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Boston Bruins Sign Malcolm Subban, Brad Marchand: Fan's View

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The Boston Bruins made two player signings last week that reinforced the club's vision for its players: try to keep the current group as intact as possible, but also provide for the future. As a Bruins fan, I appreciate this two-pronged tactic.

Signing Brad Marchand to a four-year contract extension, worth an average of $4.5 million a year and carrying a $4.5 million cap hit, reflects the desire to keep the band that won the 2011 Stanley Cup together as much as possible. It's a wise signing, too, because it does put Marchand in line for a raise, but doesn't break the bank--which is already strained for the Bruins this offseason.

In his second year in the NHL, Marchand avoided any hint of a sophomore slump. He put up 55 points--28 goals and 27 assists, career-bests in all three metrics--and had one of the best plus-minus ratings in the entire league. He had his first hat trick right before Christmas, a six-game points streak and the pleasure of introducing his forward line to a national audience as the best-looking line in the NHL.

During his rookie season, he exceeded expectations to the point where he won the team's Seventh Player Award, which is given to the player who goes above and beyond. His 41 points, including 21 goals, contributed to that designation and then he played an important role in the Bruins' Stanley Cup victory.

After re-signing Marchand, general manager Peter Chiarelli made it clear that he wants to keep the core of the team together for as long as possible. He did mention talking to other players about contracts, but kept the details out of it. For his part, Marchand said he was happy to be there with a team that feels like family, and that family appreciates what he brings to the table.

There could be problems down the road when attempting to re-sign other members of the 2011 championship team, though. Just take a look at this chart: next June, players like Nathan Horton, Milan Lucic and Tyler Seguin could be teetering on the brink of free agency. All three of them play huge roles on the team and would all be worthy of re-signing. Plus, Tuukka Rask's one-year deal will be up and Anton Khudobin's deal will expire too. A little further down the road, Patrice Bergeron will need to be re-signed as well.

No one knows yet what the salary cap could look like, either. However, Chiarelli has already shown he can make it work in a less-than-ideal financial climate--Rask's deal, for example--so here's hoping that he can keep working his magic in the future.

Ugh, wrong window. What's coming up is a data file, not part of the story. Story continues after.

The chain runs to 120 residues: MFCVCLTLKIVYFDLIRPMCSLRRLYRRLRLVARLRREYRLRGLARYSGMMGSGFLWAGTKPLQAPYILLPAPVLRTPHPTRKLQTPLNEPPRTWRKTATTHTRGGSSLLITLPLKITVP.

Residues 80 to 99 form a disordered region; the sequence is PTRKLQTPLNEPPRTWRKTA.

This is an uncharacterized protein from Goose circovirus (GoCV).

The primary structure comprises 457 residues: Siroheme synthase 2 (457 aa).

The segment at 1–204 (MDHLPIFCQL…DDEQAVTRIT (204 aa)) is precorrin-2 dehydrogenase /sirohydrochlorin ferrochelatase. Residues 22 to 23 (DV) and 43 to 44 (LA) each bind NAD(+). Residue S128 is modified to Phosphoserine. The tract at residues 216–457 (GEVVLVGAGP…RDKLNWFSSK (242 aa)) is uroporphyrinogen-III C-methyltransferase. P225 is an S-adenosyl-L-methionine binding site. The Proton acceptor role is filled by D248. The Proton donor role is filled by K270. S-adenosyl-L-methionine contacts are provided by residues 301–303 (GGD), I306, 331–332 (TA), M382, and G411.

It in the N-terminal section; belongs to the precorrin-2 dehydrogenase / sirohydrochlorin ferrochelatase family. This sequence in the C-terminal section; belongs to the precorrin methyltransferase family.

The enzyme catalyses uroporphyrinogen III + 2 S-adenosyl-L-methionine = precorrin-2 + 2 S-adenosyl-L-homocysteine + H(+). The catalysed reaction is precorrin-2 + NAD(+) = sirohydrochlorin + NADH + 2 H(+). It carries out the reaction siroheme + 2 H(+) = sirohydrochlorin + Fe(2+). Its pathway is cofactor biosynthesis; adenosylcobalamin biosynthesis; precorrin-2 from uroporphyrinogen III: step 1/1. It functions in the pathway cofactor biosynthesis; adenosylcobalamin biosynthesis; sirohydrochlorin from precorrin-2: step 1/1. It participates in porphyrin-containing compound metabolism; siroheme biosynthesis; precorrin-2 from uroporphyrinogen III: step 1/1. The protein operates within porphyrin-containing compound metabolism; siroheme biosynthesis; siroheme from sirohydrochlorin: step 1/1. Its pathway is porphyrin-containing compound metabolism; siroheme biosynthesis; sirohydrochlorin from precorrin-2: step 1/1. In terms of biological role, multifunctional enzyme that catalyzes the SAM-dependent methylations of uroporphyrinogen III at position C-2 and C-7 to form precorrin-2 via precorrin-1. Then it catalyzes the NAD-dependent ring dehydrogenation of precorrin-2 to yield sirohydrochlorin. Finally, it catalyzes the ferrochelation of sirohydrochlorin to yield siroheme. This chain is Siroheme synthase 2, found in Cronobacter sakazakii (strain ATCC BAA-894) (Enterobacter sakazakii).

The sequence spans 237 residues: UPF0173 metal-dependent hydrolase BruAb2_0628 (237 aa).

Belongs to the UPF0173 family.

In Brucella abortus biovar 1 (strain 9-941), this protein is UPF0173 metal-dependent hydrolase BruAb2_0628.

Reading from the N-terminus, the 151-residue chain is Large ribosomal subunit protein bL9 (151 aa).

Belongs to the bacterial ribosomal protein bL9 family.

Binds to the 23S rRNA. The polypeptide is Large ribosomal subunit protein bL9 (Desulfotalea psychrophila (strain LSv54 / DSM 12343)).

Speaking of the future, the Bruins signed Malcolm Subban to an entry-level deal. Subban was the surprising selection in the first round of the 2012 draft, the pick who added a brotherly dimension to the Boston-Montreal rivalry, the goalie ranked first overall by Central Scouting. He's still going to need some development in the junior league before he's ready to go pro, but if his record to date is any indication, he could prove to be a very good asset down the road.

This past season, his 25-14-0 record with the Belleville Bulls included three shutouts, a .923 save percentage and a 2.50 goals-against average. That save percentage and GAA put him among the leading goalies in the OHL for those categories. He was also named Vaughn Goaltender of the Month for November 2011, a month where he put up a 9-1-0 record, two shutouts, a 1.48 goals-against average and a .952 save percentage.

Bruins brass sing his praises whenever possible, talking up his athleticism, enthusiasm and character--key values for being part of the Bruins organization. A few years from now, when Subban is starting to reach the age where he can graduate from junior hockey, it will be interesting to see how he has grown and learn where he might fit into the puzzle.

Even with the uncertainties of the near and distant future for Bruins fans, it's still nice to see the team working to achieve Chiarelli's goal of keeping the band together as much as possible.

Emma Harger is a Boston Bruins fan who especially likes Marchand's playing style--when he's being a good brat and not a bad brat, in coach Claude Julien's words, that is.

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